1) It’s about a man having a mid-life crisis. Seems pretty reasonable, though doesn’t explain that “body guard” quip.

2) It’s all about Paul Simon. The beginning is Paul Simon worrying about his music career. The middle is Paul Simon worrying about his freshly broken family. The end is Paul in South Africa, realizing life will go on. Still no explanation for that “body guard” line.

3) It’s all about Dante’s Inferno. This one’s my favorite. A genius on Songmeanings.com put this one forward. Alighieri shortened is Al, Beatrice (Dante’s lost love) is shortened to Betty. He goes through Hell and purgatory to find her, and ends up in heaven. Betty is is body guard, because, well, she’s dead. She can rock the afterlife world better than him. Who cares if this is or isn’t what Paul Simon’s thinking. It’s brilliant.

4) It’s about apartheid. Black man in Johannesburg, shit sucks. Still nothing about Betty as a bodyguard.

5) It’s about alcohol. Al, as in alcohol. Betty, as in the Betty Ford clinic. Amusing. Apparently Paul Simon met Chevy Chase at said Betty Ford Clinic. And since Chevy Chase was in the music video…

6) Of course I know the story of Paul Simon at a party where the host supposedly consistently (and accidentally) called Paul Simon and his wife by “Al” and “Betty”, but, well. that’s boring. And still doesn’t explain the verses.

This song is clearly dated. The synthesizers are overwhelming. But they’re played with such promise. They’re not tired old synthesizers, they’re bursting with emotion and energy. When there wasn’t a million feet of snow outside, I would belt this song as I biked to work in the morning. It was good.

Posted by Leslie on to Reviews | 1 Comment »  

Architecture in Helsinki – Neverevereverdid

Architecture in Helsinki – Neverevereverdid

Um. What?

I let my entire library shuffle, and this was the first thing that came up.

It really sounds like a movie soundtrack. I have taken it upon myself to write a corresponding movie:

(If you would be so kind as to pull up the song on youtube and listen to it as you scroll, you’d get a better feel for my images.)

The scene open upon a lovely girl, locked away from the world by her evil captor. She sings of her woes.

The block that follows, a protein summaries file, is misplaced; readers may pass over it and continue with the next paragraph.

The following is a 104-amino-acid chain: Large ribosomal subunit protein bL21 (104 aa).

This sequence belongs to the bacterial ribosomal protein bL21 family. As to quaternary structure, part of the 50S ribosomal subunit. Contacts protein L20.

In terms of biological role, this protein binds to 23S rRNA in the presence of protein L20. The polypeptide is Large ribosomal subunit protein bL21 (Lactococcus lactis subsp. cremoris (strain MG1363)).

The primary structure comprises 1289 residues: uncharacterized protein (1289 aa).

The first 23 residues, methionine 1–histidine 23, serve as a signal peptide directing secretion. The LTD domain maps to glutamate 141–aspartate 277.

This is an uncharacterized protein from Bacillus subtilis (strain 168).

(See full article for awesome art.)

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Posted by Leslie on 2010.11.10 to Reviews | No Comments »  

Jack Klatt & the Cat Swingers

Jack Klatt Album Cover

If you ever wanted a John Steinbeck character to crawl from his novel and take up the life of a travelling musician, then Jack Klatt is your man.

I’m honestly at a loss. This man is amazing. His growling baritone. His amazing writing. His ability to remake old songs. The expert of the musicians. The growling trumpet so aptly placed in most of the songs. It’s all perfection.

It’s been ages since I’ve been so smitten with a new musician. Every couple months I look to see if he has a new album, and when he doesn’t I swear and hope for next time. I can only hope others catch onto his brilliance, because I want him to be able to dedicate his life to making amazing music, and making it available for me to purchase! He could be my next Warren Zevon, my next Mountain Goats. I just need more than 10 songs! Please Jack Klatt?

This album really has it all. Alt-country, folk, blues. From up tempo songs about losing it on wall street to tender songs of love and life. I’d highlight my favorite songs if every song wasn’t my favorite. If you like folk, any kind of folk, go listen to Jack Klatt. Right now.

What to Expect?

The best damn folk/blues you’ve ever experienced. Why haven’t you bought his album yet?

What to Take Away?

Jack Klatt and the Cat Swingers is an amazing band. It’s pure bliss.

What Drink to Pair it With?

Best would be some homemade wine or moonshine, but I don’t have any of that around. In lieu of that I’d have to say bourbon, straight up.

Favorite Song?

Oh man. This could turn into a bloody death match. There’s something about “Ruckus on Wallstreet” that’s just so seductive. Once that song starts I just have to listen to the whole album. “Sweet Maureen” is also amazing, and the line “she screws like a bullet coming out of a gun” is among the best I’ve ever heard. “Anywhere I Go” is slow, sentimental, soulful, and generally not the type of song I’d lose it for. And yet it’s one of my favorites from the album. It’s just so beautiful. The other seven songs on the album tie for second place.

Posted by Leslie on 2010.11.09 to Reviews | 2 Comments »  

Musical Throwback #13 – Anarchy Waltz

Super adorable

I’m sure you, like myself, have occasionally looked back at a song, band, or haircut from your teens and thought “Oh god. What was I thinking?”

This is not one of those times, though I thought it would be. The band: The Distorted Penguins. The Song: Anarchy Waltz. This track, thought to be long dead, was resurrected by a mythical mix CD that suddenly came to light in the shuffle of shlepping off to Wisconsin.
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Posted by Leslie on 2010.08.12 to Commentary | No Comments »  

We’re back online: Now with more 80s!

Super adorable

Within the past few months, I found myself graduating from college, moving across country, and adopting a dog. While the last one is arguably the most awesome of the three, all of them left me scrambling for free time and internet access, in that order.

Things are settling down, though, which leaves me time to go back to resurrecting music. See, my anthropology degree is coming in handy already.
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Posted by Leslie on 2010.07.27 to Commentary | No Comments »